The afternoon was very different, driving round the West End and the more squalid areas to the north like Camden Town and Kilburn - this was long before gentrification had been invented. I was fascinated by the London bus system so I was very happy to sit in the van while my Dad exchanged jokes with his friends inside, jotting down the buses I'd seen and their destinations in my little red notebook. (I wonder whatever happened to those notebooks?)
Sometimes I'd go inside with him. I remember one place where they made fabric-covered buttons. A dressmaker would order a gross of buttons for a particular design. Everything was done in dozens and gross - a dozen dozen or 144 - and occasionally a great gross, a dozen gross or 1728. Never 10, 100 or 1000. He'd supply the fabric and specify the size, and this tiny specialized place would assemble the buttons out of metal blanks. I was allowed to make one myself, cutting the material carefully to size, placing all the components in the press, then trimming the edges to make a neat fabric-covered button. I was very proud of my button and kept it for a long time.
Around 4, we'd go back to HQ to load up the van for the morning's deliveries. There's only one person there I remember, the first openly gay person I ever met. He was called Derek. He made sure you could not miss him. It was still illegal in Britain until 1967, so this was either just before or just after. Either way it didn't seem to bother anyone.
Then, the van loaded up with long rolls of interlining (the stiff material that goes between the dress fabric and the lining, to give shape and rigidity), boxes of buttons and zips, and various other odds and ends, it was time to set off home. The orange minivan didn't last long, and my memories are mostly of a series of vans based on the Ford 105E Anglia (the one with the odd sloping-backwards rear window). These were bought to the absolute minimum spec. They didn't have a heater, and they didn't even have a passenger seat. The passenger (me, in this case) sat on the ledge at the front of the load-space, with no back support and absolutely no security. It is unimaginable nowadays.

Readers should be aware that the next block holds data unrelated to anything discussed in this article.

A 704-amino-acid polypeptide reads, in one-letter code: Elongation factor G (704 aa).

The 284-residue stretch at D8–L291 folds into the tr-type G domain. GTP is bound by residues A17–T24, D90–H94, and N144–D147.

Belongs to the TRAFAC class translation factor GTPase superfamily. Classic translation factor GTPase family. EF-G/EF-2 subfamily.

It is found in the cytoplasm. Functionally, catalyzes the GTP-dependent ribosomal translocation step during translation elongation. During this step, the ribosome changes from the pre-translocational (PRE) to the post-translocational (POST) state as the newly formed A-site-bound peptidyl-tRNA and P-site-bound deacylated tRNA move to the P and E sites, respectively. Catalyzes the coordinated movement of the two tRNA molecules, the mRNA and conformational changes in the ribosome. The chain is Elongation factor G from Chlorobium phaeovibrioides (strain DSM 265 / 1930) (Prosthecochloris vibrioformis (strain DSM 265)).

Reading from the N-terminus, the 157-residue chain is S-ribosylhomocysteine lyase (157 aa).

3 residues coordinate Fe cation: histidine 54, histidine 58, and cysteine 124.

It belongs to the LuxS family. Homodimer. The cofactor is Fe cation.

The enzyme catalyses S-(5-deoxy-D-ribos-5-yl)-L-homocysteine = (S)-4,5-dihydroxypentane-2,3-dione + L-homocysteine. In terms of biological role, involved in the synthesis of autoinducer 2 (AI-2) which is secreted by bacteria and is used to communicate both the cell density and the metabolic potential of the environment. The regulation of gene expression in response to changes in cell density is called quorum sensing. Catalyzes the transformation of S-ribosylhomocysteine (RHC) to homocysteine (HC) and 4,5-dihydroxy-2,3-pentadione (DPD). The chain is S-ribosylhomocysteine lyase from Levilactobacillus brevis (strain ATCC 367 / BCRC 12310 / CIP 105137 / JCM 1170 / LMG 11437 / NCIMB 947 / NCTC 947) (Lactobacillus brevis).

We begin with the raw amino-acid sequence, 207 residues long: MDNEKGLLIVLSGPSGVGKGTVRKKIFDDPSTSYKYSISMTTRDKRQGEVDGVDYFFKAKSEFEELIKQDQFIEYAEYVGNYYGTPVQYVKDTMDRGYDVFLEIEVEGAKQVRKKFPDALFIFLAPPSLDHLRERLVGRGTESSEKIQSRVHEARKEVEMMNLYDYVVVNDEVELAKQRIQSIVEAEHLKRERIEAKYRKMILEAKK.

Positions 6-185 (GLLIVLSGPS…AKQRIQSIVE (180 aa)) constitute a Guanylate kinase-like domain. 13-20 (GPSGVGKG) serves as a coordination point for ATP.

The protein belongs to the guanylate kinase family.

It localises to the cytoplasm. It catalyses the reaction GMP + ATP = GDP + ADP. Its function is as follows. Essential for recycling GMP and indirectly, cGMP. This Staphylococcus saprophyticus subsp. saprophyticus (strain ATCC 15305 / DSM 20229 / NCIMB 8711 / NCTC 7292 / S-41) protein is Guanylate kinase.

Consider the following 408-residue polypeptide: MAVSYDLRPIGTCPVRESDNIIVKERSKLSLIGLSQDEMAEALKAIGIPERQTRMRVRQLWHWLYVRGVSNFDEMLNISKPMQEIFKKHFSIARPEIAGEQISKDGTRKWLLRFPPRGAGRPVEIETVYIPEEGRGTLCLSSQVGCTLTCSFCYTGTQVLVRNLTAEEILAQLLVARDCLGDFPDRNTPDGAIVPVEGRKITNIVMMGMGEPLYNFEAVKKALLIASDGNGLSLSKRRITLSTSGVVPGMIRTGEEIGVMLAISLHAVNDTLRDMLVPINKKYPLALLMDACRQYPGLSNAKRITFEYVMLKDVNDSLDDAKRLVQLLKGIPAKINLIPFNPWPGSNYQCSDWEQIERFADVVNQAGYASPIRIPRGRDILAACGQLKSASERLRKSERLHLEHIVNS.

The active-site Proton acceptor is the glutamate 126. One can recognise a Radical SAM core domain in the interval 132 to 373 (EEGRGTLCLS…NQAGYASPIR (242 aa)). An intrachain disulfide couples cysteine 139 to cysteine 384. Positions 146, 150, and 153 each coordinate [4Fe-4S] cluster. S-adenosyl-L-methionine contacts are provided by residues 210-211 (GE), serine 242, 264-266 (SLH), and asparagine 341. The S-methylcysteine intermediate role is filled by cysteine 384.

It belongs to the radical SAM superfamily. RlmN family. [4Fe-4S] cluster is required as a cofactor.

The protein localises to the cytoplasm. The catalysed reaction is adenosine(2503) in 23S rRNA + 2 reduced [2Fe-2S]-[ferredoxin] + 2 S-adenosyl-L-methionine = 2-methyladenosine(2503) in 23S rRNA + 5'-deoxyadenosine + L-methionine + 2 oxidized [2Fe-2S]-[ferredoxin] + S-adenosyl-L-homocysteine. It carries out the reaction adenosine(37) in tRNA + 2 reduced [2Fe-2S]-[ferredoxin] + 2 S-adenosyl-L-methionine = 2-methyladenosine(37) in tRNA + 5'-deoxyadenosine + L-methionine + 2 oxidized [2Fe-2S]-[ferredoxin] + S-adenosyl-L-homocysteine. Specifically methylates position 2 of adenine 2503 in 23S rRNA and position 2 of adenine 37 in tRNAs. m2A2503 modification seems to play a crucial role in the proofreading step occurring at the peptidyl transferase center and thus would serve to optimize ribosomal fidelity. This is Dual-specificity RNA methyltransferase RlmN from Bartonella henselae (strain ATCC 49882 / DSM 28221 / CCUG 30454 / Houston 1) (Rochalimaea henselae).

My Dad has his private route across London, eventually joining the A12 out to Romford. At the time I never understood it, but three decades later when I bought my flat in London I recreated a very similar route, which by using obscure back streets shaves probably 30 minutes off the time it takes to get from Kensington to Leytonstone. Once we reached the "arterial road" (the name given to it when it was built in the 1930s, as an example of high-tech high-speed road design at its finest), we trundled along at a stately 50 mph, close the maximum speed for these minimally-engined vans.
We would arrive home in Romford at about 6.30, in plenty of time for dinner. Strangely, when my Dad was on his own, he'd get home an hour or so later. That corresponded to the time he spent in the bookmaker's, picking up his winnings from the horses (if any) and no doubt sharing jokes with his mates there.